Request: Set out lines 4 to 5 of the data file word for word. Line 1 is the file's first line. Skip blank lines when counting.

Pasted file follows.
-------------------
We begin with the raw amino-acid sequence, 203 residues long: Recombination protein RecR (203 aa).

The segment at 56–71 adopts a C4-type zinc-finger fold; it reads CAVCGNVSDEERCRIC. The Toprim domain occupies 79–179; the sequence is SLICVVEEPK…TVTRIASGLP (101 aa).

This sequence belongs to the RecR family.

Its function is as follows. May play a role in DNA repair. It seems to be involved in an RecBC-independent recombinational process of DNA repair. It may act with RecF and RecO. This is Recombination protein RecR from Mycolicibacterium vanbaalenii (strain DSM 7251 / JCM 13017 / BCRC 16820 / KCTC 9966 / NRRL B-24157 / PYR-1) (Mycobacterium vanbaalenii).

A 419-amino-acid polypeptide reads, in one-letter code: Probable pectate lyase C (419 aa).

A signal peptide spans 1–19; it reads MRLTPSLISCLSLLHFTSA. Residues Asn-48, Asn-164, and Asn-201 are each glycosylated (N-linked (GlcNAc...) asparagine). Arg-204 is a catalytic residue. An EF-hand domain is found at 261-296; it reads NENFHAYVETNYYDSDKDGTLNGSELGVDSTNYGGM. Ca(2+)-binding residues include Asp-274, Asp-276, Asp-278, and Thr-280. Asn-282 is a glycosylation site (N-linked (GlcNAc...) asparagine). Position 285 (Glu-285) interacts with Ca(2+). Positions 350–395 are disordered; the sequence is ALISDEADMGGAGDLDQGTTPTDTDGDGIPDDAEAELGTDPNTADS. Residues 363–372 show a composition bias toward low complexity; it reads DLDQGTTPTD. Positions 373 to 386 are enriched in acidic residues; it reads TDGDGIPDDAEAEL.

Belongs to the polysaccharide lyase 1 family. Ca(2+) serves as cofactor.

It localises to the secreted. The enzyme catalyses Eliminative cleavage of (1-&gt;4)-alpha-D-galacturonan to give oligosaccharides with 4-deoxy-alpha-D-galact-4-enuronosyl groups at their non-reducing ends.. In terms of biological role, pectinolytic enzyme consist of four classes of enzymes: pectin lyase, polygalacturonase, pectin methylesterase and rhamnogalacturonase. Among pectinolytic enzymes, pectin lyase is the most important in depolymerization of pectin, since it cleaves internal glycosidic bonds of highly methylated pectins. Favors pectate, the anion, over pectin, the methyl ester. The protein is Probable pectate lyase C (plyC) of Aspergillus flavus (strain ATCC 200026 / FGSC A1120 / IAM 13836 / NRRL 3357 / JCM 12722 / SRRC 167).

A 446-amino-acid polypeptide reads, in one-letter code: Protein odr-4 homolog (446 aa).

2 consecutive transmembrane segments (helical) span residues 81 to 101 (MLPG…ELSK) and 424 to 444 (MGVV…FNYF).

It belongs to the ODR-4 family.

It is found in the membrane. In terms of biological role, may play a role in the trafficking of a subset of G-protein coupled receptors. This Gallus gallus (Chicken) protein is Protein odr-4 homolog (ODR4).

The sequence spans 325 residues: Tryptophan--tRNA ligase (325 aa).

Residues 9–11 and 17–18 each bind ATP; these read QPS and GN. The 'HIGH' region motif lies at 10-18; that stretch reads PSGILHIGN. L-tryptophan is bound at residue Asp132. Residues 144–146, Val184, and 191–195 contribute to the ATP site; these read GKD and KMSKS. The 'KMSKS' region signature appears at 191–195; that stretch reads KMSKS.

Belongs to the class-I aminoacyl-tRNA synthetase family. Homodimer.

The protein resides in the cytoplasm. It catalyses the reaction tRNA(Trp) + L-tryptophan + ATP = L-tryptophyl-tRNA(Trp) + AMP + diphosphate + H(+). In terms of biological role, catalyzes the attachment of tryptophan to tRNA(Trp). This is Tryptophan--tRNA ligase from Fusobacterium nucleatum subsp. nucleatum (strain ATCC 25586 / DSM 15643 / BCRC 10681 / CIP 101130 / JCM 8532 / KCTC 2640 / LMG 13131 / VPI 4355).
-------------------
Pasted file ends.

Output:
Its function is as follows. May play a role in DNA repair. It seems to be involved in an RecBC-independent recombinational process of DNA repair. It may act with RecF and RecO. This is Recombination protein RecR from Mycolicibacterium vanbaalenii (strain DSM 7251 / JCM 13017 / BCRC 16820 / KCTC 9966 / NRRL B-24157 / PYR-1) (Mycobacterium vanbaalenii).

A 419-amino-acid polypeptide reads, in one-letter code: Probable pectate lyase C (419 aa).